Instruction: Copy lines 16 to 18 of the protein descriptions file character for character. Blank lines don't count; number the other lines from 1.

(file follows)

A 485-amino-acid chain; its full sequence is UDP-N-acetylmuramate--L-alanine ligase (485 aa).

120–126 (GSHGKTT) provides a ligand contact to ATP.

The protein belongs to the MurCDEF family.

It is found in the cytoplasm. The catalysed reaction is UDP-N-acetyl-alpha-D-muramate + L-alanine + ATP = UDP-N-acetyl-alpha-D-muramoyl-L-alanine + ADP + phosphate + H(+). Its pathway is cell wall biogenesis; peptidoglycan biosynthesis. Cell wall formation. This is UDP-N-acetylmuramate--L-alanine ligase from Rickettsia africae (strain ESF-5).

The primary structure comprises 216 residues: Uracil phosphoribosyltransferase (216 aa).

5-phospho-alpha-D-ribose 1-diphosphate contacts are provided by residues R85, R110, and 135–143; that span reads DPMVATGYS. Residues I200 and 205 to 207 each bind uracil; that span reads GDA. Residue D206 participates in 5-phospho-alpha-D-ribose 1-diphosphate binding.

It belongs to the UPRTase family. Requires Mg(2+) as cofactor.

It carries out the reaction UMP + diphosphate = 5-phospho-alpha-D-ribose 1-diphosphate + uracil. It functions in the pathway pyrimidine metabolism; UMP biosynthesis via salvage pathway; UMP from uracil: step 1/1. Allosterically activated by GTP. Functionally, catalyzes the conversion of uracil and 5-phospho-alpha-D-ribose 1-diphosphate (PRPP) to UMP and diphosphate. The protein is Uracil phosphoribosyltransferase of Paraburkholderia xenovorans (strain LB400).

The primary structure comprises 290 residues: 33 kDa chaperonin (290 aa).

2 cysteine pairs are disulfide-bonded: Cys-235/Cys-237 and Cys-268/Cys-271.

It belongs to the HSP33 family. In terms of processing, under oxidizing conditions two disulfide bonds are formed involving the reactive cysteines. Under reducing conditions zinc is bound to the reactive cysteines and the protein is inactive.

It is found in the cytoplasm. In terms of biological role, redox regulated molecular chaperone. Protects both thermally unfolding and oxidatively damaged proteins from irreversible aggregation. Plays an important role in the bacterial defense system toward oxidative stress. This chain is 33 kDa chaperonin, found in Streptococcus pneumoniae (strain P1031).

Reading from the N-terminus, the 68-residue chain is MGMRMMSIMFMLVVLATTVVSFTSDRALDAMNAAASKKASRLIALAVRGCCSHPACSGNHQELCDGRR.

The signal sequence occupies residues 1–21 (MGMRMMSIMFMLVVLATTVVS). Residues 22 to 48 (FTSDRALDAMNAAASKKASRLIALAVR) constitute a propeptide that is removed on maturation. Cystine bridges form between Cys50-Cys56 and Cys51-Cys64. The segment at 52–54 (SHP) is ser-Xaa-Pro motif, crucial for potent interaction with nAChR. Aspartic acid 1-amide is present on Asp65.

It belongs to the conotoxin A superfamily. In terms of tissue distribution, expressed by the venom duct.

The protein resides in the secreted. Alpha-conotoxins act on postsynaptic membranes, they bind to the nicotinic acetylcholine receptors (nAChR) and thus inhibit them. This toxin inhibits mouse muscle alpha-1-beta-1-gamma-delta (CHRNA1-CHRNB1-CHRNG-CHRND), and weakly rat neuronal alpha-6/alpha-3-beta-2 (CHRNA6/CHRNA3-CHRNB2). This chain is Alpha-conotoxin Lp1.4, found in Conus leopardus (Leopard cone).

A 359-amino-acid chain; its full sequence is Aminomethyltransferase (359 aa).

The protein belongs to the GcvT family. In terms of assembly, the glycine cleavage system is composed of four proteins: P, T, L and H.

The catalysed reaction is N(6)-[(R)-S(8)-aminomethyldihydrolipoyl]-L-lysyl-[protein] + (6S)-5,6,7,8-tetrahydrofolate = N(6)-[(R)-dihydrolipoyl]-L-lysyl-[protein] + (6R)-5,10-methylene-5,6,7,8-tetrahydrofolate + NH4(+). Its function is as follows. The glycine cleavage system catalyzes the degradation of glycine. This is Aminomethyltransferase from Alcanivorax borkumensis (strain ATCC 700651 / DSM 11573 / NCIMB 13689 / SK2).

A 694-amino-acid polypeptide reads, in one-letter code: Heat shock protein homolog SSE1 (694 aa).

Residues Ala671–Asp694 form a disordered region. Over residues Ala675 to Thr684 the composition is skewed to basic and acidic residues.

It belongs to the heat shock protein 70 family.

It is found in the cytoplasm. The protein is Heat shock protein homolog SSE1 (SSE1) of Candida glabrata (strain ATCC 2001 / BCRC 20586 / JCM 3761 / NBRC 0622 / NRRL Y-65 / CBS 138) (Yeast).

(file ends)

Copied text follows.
The protein resides in the secreted. Alpha-conotoxins act on postsynaptic membranes, they bind to the nicotinic acetylcholine receptors (nAChR) and thus inhibit them. This toxin inhibits mouse muscle alpha-1-beta-1-gamma-delta (CHRNA1-CHRNB1-CHRNG-CHRND), and weakly rat neuronal alpha-6/alpha-3-beta-2 (CHRNA6/CHRNA3-CHRNB2). This chain is Alpha-conotoxin Lp1.4, found in Conus leopardus (Leopard cone).

A 359-amino-acid chain; its full sequence is Aminomethyltransferase (359 aa).

The protein belongs to the GcvT family. In terms of assembly, the glycine cleavage system is composed of four proteins: P, T, L and H.